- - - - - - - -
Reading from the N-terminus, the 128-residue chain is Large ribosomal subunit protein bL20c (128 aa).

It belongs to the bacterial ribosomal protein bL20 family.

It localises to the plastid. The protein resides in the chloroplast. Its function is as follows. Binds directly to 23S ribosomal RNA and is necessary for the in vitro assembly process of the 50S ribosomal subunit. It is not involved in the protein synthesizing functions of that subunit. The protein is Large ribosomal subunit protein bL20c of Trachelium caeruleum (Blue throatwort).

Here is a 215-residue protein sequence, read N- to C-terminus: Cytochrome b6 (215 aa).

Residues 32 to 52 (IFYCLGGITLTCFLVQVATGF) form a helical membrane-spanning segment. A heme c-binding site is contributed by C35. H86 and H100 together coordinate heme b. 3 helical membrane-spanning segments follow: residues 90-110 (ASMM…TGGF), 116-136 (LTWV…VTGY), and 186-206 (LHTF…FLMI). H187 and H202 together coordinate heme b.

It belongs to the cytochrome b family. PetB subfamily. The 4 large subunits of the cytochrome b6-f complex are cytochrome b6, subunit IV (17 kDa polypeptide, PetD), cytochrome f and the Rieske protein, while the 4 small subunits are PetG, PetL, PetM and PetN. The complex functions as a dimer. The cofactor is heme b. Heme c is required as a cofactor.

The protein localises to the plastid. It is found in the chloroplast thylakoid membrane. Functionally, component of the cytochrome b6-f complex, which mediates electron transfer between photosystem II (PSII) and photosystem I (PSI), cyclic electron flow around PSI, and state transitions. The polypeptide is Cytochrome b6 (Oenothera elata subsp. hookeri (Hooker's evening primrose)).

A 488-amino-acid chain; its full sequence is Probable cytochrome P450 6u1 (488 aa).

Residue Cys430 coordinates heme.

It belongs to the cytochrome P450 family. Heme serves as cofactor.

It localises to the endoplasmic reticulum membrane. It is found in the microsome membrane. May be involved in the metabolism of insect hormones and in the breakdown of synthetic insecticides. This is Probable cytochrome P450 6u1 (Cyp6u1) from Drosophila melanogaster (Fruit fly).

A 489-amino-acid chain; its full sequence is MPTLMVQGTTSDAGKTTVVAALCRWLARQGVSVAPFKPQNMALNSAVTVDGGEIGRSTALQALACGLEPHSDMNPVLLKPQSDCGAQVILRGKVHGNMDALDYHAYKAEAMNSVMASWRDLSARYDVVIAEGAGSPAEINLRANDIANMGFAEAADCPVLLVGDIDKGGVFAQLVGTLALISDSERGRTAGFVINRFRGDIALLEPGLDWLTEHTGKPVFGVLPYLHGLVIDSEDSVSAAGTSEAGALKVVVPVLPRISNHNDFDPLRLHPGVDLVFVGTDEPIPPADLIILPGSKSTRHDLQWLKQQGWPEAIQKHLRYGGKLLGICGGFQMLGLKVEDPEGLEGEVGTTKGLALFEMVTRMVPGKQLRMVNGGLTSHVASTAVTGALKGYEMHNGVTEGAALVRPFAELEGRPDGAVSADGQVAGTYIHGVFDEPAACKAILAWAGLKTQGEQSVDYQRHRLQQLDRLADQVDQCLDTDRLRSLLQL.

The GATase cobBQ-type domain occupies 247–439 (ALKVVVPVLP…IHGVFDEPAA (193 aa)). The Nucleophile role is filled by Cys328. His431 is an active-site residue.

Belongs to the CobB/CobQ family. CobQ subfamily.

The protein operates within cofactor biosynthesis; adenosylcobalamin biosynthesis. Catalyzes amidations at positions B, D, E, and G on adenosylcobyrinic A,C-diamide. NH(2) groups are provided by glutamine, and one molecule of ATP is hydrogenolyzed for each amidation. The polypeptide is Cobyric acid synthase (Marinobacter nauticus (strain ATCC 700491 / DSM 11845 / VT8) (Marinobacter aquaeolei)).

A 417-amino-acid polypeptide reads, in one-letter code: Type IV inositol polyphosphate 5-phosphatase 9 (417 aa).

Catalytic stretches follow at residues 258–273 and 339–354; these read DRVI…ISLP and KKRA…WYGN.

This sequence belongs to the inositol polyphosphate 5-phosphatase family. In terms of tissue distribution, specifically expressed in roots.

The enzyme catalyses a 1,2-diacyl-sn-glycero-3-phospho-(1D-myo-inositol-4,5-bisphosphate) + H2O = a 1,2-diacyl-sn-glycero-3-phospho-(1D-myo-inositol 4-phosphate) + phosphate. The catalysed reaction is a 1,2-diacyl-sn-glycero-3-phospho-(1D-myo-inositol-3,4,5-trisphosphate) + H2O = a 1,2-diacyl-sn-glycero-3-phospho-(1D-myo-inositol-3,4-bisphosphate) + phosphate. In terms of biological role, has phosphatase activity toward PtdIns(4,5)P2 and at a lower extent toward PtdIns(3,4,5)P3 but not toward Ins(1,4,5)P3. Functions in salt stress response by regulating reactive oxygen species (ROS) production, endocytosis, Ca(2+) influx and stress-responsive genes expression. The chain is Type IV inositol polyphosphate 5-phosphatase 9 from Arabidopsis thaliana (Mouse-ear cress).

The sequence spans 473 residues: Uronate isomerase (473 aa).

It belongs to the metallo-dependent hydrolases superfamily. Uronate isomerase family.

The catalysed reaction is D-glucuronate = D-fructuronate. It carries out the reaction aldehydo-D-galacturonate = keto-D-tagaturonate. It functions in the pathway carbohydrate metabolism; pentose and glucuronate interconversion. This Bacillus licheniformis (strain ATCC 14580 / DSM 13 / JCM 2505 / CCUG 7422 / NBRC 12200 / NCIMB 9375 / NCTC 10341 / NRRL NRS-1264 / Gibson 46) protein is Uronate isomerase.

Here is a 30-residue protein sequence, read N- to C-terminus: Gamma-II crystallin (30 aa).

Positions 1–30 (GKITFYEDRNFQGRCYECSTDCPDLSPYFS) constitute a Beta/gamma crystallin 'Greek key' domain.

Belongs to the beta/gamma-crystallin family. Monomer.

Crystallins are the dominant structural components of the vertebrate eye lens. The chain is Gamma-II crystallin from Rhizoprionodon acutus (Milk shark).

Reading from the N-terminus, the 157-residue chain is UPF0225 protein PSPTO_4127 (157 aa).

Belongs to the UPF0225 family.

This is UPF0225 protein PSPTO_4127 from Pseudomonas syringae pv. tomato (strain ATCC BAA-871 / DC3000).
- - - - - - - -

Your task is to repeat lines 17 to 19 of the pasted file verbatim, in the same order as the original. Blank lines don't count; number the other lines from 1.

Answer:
Catalytic stretches follow at residues 258–273 and 339–354; these read DRVI…ISLP and KKRA…WYGN.

This sequence belongs to the inositol polyphosphate 5-phosphatase family. In terms of tissue distribution, specifically expressed in roots.

The enzyme catalyses a 1,2-diacyl-sn-glycero-3-phospho-(1D-myo-inositol-4,5-bisphosphate) + H2O = a 1,2-diacyl-sn-glycero-3-phospho-(1D-myo-inositol 4-phosphate) + phosphate. The catalysed reaction is a 1,2-diacyl-sn-glycero-3-phospho-(1D-myo-inositol-3,4,5-trisphosphate) + H2O = a 1,2-diacyl-sn-glycero-3-phospho-(1D-myo-inositol-3,4-bisphosphate) + phosphate. In terms of biological role, has phosphatase activity toward PtdIns(4,5)P2 and at a lower extent toward PtdIns(3,4,5)P3 but not toward Ins(1,4,5)P3. Functions in salt stress response by regulating reactive oxygen species (ROS) production, endocytosis, Ca(2+) influx and stress-responsive genes expression. The chain is Type IV inositol polyphosphate 5-phosphatase 9 from Arabidopsis thaliana (Mouse-ear cress).